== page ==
A funeral procession winds its way through the center of the village and passes through the city gates, heading for the place outside its bounds where the dead were laid to rest. Hired mourners, weeping and wailing on behalf of the friends and relatives of the dead man, are leading the way, along with musicians with flutes and cymbals sounding their mournful tunes. The mother of the dead man, already a widow, walks ahead of the open-faced coffin, her face worn and weary and her body bent with her double sadness. Then comes the body of the dead man, lying in a long basket carried upon a stretcher and followed by a large crowd from the town, silently shuffling forward.
The grieving crowd is met by another large crowd of people, this one led by Jesus and his disciples. Someone runs ahead to learn that the dead man is the only son of the woman and that her husband has already died, leaving her with no provision or means of support. The news is reported to Jesus, who approaches the procession and asks it to stop. He pauses to look deeply into the sad eyes of the woman and feels deep compassion for her. “Do not weep,” he says, consoling her, and then turns his attention to the corpse on its bier. “Young man,” he says to the dead man, “I say to you, rise!” And to the astonishment of the crowd, the dead man begins to stir and then sits up and speaks. Looking again to his mother, Jesus offers her her son, restored to life.
The crowd is seized by fear. What power is this? Who is it who can do such things? What can this mean? Gradually their terror gives way to wonder and then to praise and “They glorified God, saying, ‘A great prophet has risen among us!’ and ‘God has looked favorably on his people!’”
How might you have reacted if you had been part of this scene? What lasting significance would it have had for you? How would you have understood what had just taken place?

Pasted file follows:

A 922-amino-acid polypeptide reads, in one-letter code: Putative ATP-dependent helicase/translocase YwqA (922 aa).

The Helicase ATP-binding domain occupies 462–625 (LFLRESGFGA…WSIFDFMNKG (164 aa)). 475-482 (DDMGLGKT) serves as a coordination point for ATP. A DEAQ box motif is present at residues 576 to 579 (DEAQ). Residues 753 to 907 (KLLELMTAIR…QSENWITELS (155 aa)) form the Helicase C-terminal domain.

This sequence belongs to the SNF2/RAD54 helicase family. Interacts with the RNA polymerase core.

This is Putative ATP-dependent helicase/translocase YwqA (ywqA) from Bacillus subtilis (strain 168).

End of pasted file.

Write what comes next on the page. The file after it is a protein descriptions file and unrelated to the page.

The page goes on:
The story certainly has significance for Luke, who is the only gospel writer who records it. Luke is a physician and is fascinated by the healing power of Jesus. Some of the terms he uses to describe this miracle are medical terms, and yet it is not only the miracle of the man’s restoration to life that captures his attention. He is equally captivated by the compassion of Jesus, his deep concern for the woman in her unhappy situation, and his startling response to her. By touching the bier Jesus rendered himself “unclean” according to the law (Numbers 19:11), but as is so often the case in the gospels, he underscores once again that the laws of purity must yield to the higher law of mercy and compassion. For Jesus, it is always about love.
Jesus, the compassionate One. Jesus, the healer and restorer of life. Jesus, the presence of God, the incarnation of God, the truth of God, in our midst.
It is not difficult to imagine that the crowd went away filled with wonder and awe. The image that has been evoked in their minds is the image of a great prophet. They recall the familiar stories of their faith: how Elijah raised the son of a widow at Zarephath (I Kings 17:17-24) and how Elisha did the same for a Shunammite woman (II Kings 4:17-22, 32-37). The voice of a prophet had not sounded for many generations, but now they see that “a great prophet has risen among us” and that “God has looked favorably on his people!”
And now the story is passed to us and it is for us to reflect on its meaning and significance in our own times. I’d like to suggest three ways in which it challenges us.
The first challenge is expressed in the words of Jesus in the previous chapter of Luke’s gospel (Luke 6:36), when he instructs his disciples to “be merciful (compassionate), just as your Father is merciful (compassionate).” Compassion is at the heart of God’s very being, and Jesus’ consistent preference for choosing compassion over the law signified the new life he was bringing into the world. Those who follow Jesus must be channels of his compassionate presence in the world.